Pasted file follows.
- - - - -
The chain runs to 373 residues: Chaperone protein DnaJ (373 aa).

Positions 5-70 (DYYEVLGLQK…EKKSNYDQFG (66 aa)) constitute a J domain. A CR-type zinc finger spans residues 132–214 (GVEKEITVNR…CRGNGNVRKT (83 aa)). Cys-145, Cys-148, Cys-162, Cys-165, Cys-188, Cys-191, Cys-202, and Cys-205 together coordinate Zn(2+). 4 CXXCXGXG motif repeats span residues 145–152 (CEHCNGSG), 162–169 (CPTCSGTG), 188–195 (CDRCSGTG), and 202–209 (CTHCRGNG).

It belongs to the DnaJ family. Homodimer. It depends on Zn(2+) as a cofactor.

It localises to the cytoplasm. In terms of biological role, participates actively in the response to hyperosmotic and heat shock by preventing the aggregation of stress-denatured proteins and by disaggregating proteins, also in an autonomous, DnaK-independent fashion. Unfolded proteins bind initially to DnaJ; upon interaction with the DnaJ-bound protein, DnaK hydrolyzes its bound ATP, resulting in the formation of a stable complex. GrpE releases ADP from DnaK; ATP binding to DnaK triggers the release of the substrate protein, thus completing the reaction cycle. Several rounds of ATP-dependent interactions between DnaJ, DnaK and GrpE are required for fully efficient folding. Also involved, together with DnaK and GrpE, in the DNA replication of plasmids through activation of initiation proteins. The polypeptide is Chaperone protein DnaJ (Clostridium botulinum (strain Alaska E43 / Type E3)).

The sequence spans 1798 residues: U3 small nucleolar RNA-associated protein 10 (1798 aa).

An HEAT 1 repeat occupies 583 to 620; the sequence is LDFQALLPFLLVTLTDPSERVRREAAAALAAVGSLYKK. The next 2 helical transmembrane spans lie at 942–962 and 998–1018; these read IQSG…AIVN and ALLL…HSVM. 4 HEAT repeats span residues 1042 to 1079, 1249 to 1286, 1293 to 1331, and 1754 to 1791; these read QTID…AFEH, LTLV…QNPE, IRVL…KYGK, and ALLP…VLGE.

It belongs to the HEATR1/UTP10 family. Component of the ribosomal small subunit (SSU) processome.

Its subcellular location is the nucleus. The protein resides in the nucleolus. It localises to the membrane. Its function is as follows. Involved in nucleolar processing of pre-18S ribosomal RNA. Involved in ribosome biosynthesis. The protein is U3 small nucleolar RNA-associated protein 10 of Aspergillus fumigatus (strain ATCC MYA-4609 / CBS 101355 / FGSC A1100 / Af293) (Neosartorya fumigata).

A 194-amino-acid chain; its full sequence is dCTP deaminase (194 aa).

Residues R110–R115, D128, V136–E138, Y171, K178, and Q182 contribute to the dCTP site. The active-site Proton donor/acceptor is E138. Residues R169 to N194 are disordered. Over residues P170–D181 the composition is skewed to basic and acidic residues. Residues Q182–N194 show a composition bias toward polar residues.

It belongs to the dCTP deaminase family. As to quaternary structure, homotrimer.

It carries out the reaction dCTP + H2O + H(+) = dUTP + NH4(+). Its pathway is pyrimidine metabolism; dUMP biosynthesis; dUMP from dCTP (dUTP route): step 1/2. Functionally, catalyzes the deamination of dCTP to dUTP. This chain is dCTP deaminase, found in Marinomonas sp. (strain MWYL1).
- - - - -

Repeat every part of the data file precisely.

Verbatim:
The chain runs to 373 residues: Chaperone protein DnaJ (373 aa).

Positions 5-70 (DYYEVLGLQK…EKKSNYDQFG (66 aa)) constitute a J domain. A CR-type zinc finger spans residues 132–214 (GVEKEITVNR…CRGNGNVRKT (83 aa)). Cys-145, Cys-148, Cys-162, Cys-165, Cys-188, Cys-191, Cys-202, and Cys-205 together coordinate Zn(2+). 4 CXXCXGXG motif repeats span residues 145–152 (CEHCNGSG), 162–169 (CPTCSGTG), 188–195 (CDRCSGTG), and 202–209 (CTHCRGNG).

It belongs to the DnaJ family. Homodimer. It depends on Zn(2+) as a cofactor.

It localises to the cytoplasm. In terms of biological role, participates actively in the response to hyperosmotic and heat shock by preventing the aggregation of stress-denatured proteins and by disaggregating proteins, also in an autonomous, DnaK-independent fashion. Unfolded proteins bind initially to DnaJ; upon interaction with the DnaJ-bound protein, DnaK hydrolyzes its bound ATP, resulting in the formation of a stable complex. GrpE releases ADP from DnaK; ATP binding to DnaK triggers the release of the substrate protein, thus completing the reaction cycle. Several rounds of ATP-dependent interactions between DnaJ, DnaK and GrpE are required for fully efficient folding. Also involved, together with DnaK and GrpE, in the DNA replication of plasmids through activation of initiation proteins. The polypeptide is Chaperone protein DnaJ (Clostridium botulinum (strain Alaska E43 / Type E3)).

The sequence spans 1798 residues: U3 small nucleolar RNA-associated protein 10 (1798 aa).

An HEAT 1 repeat occupies 583 to 620; the sequence is LDFQALLPFLLVTLTDPSERVRREAAAALAAVGSLYKK. The next 2 helical transmembrane spans lie at 942–962 and 998–1018; these read IQSG…AIVN and ALLL…HSVM. 4 HEAT repeats span residues 1042 to 1079, 1249 to 1286, 1293 to 1331, and 1754 to 1791; these read QTID…AFEH, LTLV…QNPE, IRVL…KYGK, and ALLP…VLGE.

It belongs to the HEATR1/UTP10 family. Component of the ribosomal small subunit (SSU) processome.

Its subcellular location is the nucleus. The protein resides in the nucleolus. It localises to the membrane. Its function is as follows. Involved in nucleolar processing of pre-18S ribosomal RNA. Involved in ribosome biosynthesis. The protein is U3 small nucleolar RNA-associated protein 10 of Aspergillus fumigatus (strain ATCC MYA-4609 / CBS 101355 / FGSC A1100 / Af293) (Neosartorya fumigata).

A 194-amino-acid chain; its full sequence is dCTP deaminase (194 aa).

Residues R110–R115, D128, V136–E138, Y171, K178, and Q182 contribute to the dCTP site. The active-site Proton donor/acceptor is E138. Residues R169 to N194 are disordered. Over residues P170–D181 the composition is skewed to basic and acidic residues. Residues Q182–N194 show a composition bias toward polar residues.

It belongs to the dCTP deaminase family. As to quaternary structure, homotrimer.

It carries out the reaction dCTP + H2O + H(+) = dUTP + NH4(+). Its pathway is pyrimidine metabolism; dUMP biosynthesis; dUMP from dCTP (dUTP route): step 1/2. Functionally, catalyzes the deamination of dCTP to dUTP. This chain is dCTP deaminase, found in Marinomonas sp. (strain MWYL1).